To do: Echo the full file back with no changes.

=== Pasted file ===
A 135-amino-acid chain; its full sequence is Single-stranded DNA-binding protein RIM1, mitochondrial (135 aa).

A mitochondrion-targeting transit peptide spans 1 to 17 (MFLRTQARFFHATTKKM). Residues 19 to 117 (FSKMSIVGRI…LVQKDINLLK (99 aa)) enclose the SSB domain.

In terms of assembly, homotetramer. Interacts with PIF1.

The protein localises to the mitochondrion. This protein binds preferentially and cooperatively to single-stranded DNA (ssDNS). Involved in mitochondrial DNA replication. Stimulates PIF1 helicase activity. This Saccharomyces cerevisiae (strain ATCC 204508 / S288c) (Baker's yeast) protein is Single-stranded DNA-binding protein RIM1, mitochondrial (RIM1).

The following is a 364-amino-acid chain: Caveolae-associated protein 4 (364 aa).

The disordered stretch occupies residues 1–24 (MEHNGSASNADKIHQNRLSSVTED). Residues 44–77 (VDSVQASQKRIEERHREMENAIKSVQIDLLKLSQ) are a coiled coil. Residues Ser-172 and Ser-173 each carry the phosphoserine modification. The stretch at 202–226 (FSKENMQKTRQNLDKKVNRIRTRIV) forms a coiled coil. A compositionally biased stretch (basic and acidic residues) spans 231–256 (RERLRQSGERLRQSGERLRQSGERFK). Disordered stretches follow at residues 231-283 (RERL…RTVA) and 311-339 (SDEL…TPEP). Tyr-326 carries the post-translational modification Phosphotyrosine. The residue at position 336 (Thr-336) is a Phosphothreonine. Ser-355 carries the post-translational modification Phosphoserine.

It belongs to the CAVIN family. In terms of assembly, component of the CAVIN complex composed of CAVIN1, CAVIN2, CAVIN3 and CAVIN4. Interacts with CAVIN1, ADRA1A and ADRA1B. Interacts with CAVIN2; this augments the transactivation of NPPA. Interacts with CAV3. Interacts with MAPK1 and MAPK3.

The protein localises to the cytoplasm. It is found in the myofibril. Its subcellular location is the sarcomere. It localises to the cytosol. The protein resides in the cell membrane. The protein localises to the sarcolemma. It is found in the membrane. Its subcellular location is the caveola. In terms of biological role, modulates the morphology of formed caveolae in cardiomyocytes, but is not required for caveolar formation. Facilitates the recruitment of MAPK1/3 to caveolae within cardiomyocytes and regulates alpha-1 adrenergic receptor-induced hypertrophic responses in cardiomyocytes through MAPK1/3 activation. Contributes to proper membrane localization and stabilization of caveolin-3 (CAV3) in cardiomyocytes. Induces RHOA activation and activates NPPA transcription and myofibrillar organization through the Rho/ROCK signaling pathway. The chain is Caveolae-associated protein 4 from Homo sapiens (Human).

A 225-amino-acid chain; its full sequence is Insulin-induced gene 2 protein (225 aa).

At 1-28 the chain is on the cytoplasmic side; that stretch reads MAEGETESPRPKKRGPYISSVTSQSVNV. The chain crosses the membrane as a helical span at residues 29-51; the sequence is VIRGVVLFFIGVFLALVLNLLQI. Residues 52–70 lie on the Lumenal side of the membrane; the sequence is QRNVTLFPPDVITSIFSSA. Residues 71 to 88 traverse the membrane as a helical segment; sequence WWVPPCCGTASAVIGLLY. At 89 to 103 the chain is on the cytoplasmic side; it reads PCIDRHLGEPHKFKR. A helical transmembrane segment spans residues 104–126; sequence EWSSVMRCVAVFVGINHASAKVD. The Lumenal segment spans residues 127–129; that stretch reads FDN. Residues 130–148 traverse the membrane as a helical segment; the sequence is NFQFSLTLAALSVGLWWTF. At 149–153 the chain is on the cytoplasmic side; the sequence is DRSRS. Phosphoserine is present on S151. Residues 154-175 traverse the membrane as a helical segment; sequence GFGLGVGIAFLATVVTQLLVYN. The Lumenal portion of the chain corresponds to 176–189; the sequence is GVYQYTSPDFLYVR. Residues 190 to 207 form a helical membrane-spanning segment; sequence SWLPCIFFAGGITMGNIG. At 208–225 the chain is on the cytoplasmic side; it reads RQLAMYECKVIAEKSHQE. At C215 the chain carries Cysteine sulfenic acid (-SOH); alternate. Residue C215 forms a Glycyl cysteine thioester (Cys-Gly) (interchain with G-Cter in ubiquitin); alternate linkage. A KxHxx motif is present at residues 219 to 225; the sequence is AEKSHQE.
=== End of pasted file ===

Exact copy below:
A 135-amino-acid chain; its full sequence is Single-stranded DNA-binding protein RIM1, mitochondrial (135 aa).

A mitochondrion-targeting transit peptide spans 1 to 17 (MFLRTQARFFHATTKKM). Residues 19 to 117 (FSKMSIVGRI…LVQKDINLLK (99 aa)) enclose the SSB domain.

In terms of assembly, homotetramer. Interacts with PIF1.

The protein localises to the mitochondrion. This protein binds preferentially and cooperatively to single-stranded DNA (ssDNS). Involved in mitochondrial DNA replication. Stimulates PIF1 helicase activity. This Saccharomyces cerevisiae (strain ATCC 204508 / S288c) (Baker's yeast) protein is Single-stranded DNA-binding protein RIM1, mitochondrial (RIM1).

The following is a 364-amino-acid chain: Caveolae-associated protein 4 (364 aa).

The disordered stretch occupies residues 1–24 (MEHNGSASNADKIHQNRLSSVTED). Residues 44–77 (VDSVQASQKRIEERHREMENAIKSVQIDLLKLSQ) are a coiled coil. Residues Ser-172 and Ser-173 each carry the phosphoserine modification. The stretch at 202–226 (FSKENMQKTRQNLDKKVNRIRTRIV) forms a coiled coil. A compositionally biased stretch (basic and acidic residues) spans 231–256 (RERLRQSGERLRQSGERLRQSGERFK). Disordered stretches follow at residues 231-283 (RERL…RTVA) and 311-339 (SDEL…TPEP). Tyr-326 carries the post-translational modification Phosphotyrosine. The residue at position 336 (Thr-336) is a Phosphothreonine. Ser-355 carries the post-translational modification Phosphoserine.

It belongs to the CAVIN family. In terms of assembly, component of the CAVIN complex composed of CAVIN1, CAVIN2, CAVIN3 and CAVIN4. Interacts with CAVIN1, ADRA1A and ADRA1B. Interacts with CAVIN2; this augments the transactivation of NPPA. Interacts with CAV3. Interacts with MAPK1 and MAPK3.

The protein localises to the cytoplasm. It is found in the myofibril. Its subcellular location is the sarcomere. It localises to the cytosol. The protein resides in the cell membrane. The protein localises to the sarcolemma. It is found in the membrane. Its subcellular location is the caveola. In terms of biological role, modulates the morphology of formed caveolae in cardiomyocytes, but is not required for caveolar formation. Facilitates the recruitment of MAPK1/3 to caveolae within cardiomyocytes and regulates alpha-1 adrenergic receptor-induced hypertrophic responses in cardiomyocytes through MAPK1/3 activation. Contributes to proper membrane localization and stabilization of caveolin-3 (CAV3) in cardiomyocytes. Induces RHOA activation and activates NPPA transcription and myofibrillar organization through the Rho/ROCK signaling pathway. The chain is Caveolae-associated protein 4 from Homo sapiens (Human).

A 225-amino-acid chain; its full sequence is Insulin-induced gene 2 protein (225 aa).

At 1-28 the chain is on the cytoplasmic side; that stretch reads MAEGETESPRPKKRGPYISSVTSQSVNV. The chain crosses the membrane as a helical span at residues 29-51; the sequence is VIRGVVLFFIGVFLALVLNLLQI. Residues 52–70 lie on the Lumenal side of the membrane; the sequence is QRNVTLFPPDVITSIFSSA. Residues 71 to 88 traverse the membrane as a helical segment; sequence WWVPPCCGTASAVIGLLY. At 89 to 103 the chain is on the cytoplasmic side; it reads PCIDRHLGEPHKFKR. A helical transmembrane segment spans residues 104–126; sequence EWSSVMRCVAVFVGINHASAKVD. The Lumenal segment spans residues 127–129; that stretch reads FDN. Residues 130–148 traverse the membrane as a helical segment; the sequence is NFQFSLTLAALSVGLWWTF. At 149–153 the chain is on the cytoplasmic side; the sequence is DRSRS. Phosphoserine is present on S151. Residues 154-175 traverse the membrane as a helical segment; sequence GFGLGVGIAFLATVVTQLLVYN. The Lumenal portion of the chain corresponds to 176–189; the sequence is GVYQYTSPDFLYVR. Residues 190 to 207 form a helical membrane-spanning segment; sequence SWLPCIFFAGGITMGNIG. At 208–225 the chain is on the cytoplasmic side; it reads RQLAMYECKVIAEKSHQE. At C215 the chain carries Cysteine sulfenic acid (-SOH); alternate. Residue C215 forms a Glycyl cysteine thioester (Cys-Gly) (interchain with G-Cter in ubiquitin); alternate linkage. A KxHxx motif is present at residues 219 to 225; the sequence is AEKSHQE.